Movie Review – Miller’s Crossing
Category : Movie Review
Director: The Coen Brothers
If I hadn’t known this was a Coen Bros. film coming in, I might have been able to guess it by the mood and the actors, but I might not have been able to believe myself, since the overall product is so much worse than I have ever seen from the incomparable pair. I’ve said before that there is an entire period of early Coen that doesn’t rank anywhere near the next period, which is their absolute best, but I always liked those amateurish films anyway, because they carry a patented feel that you can tell is just blossoming into something that you know will be great in the future. But Miller’s Crossing, although still signature, simply feels like a mistake, without the saving grace of inherent genius that bolsters some of the other lesser Coen flicks, and it will probably hold its place at the bottom of this finite list until I someday see The Ladykillers.
The Irish mob controls the police, the Italian mob controls the gambling, the Jews fit somewhere in between, and the groups somehow hold a fragile alliance, as long as no one oversteps his allowable greed. When Johnny Caspar comes to Leo and asks him to whack Bernie, business should conduct as usual, and Leo’s right hand man Tom OKs the hit, but Leo can’t allow it, because he’s sleeping with Bernie’s sister Verna, and secretly so is Tom. So now the Italians are mad at the Irish because they won’t kill the Jew, and war erupts between the mobsters, the police in the middle and helping both sides. Tom is torn between his loyalty to Leo, his desire to do business with Johnny, and his attraction to Verna; a fine pickle he finds himself in, which he made for himself, and from which a can’t easily find a way out.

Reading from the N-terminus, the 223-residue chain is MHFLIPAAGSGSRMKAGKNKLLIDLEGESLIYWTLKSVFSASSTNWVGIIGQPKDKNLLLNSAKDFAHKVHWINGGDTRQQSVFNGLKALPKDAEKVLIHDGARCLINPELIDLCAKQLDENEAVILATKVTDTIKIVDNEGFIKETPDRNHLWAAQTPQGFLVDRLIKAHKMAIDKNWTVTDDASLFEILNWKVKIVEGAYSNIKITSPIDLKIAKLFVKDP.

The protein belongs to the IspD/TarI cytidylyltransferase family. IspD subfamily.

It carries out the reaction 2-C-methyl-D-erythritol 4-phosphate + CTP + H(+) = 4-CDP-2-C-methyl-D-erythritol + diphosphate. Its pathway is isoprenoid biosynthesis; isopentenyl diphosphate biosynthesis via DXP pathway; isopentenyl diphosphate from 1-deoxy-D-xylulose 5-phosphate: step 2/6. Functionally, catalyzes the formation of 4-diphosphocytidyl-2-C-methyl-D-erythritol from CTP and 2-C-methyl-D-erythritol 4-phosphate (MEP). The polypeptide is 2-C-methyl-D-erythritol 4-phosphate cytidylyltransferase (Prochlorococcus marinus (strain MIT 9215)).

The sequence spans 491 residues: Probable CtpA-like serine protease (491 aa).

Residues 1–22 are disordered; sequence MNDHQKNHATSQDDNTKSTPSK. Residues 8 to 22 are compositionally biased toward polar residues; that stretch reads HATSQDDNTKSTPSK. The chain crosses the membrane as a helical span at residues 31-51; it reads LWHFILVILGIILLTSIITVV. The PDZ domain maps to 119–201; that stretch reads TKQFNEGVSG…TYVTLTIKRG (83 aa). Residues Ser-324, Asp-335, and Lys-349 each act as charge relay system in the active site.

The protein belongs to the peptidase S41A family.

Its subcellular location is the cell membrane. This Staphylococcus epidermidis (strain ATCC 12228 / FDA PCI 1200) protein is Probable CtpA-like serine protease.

The first problem in the casting; Byrne and Harden just aren’t good actors. They’re asked to run the show and they simply can’t; the film fails because it couldn’t fall on their shoulders. The rest of the cast is solid: Albert Finney, John Turturro, Jon Polito, Steve Buscemi, Michael Badalucco, Frances McDormund, some of which often pop up in Coen Bros. films. But none of them had big enough parts, and so the worst actors got the most lines, and that’s not How To Make A Good Movie. The Prohibition-era action was overdone, it always felt fake, the cinematography and music were nice, but they weren’t nearly enough, and the entire thing felt like an experiment rather than a polished gem. We all know these geniuses would go on to make some of the best art we’ve ever seen; this just isn’t it yet, it’s a growing pain, and really doesn’t deserve much attention.
My rating: ☆ ☆